Volume 22, Issue 1
  • ISSN 0957-6851
  • E-ISSN: 1569-9838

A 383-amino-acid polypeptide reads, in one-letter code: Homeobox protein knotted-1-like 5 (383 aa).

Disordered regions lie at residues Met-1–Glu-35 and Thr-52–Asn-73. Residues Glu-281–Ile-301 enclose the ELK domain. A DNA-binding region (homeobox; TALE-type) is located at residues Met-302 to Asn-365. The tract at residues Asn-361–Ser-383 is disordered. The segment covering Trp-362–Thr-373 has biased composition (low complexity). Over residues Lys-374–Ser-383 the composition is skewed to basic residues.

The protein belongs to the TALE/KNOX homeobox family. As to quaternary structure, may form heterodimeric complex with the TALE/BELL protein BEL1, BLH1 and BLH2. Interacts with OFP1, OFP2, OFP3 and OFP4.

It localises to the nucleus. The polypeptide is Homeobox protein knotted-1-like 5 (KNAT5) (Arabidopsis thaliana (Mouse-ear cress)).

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This study examines cultural variations in negotiators’ attribution and emotion as a viable means to understand culture’s multiplex influence on goal pursuit when it interacts with situational factors. 277 US Americans and 239 mainland Chinese responded to a hypothetical employment negotiation scenario in two experimental conditions. Findings indicate that given the same set of persuasive messages by a counterpart, American participants judged the counterpart as more personally responsible for perceived negative behavior, felt more anger and less compassion toward the counterpart, and placed greater importance on competitive goals than Chinese participants. Although the paths whereby emotions arise and influence interaction goals are largely similar across cultures, mainland Chinese demonstrated a stronger tendency to compete when they felt angry, whereas US Americans were more likely to pursue cooperative goals across both conditions. Theoretical and practical implications of these seemingly contradictory findings are discussed in this article.


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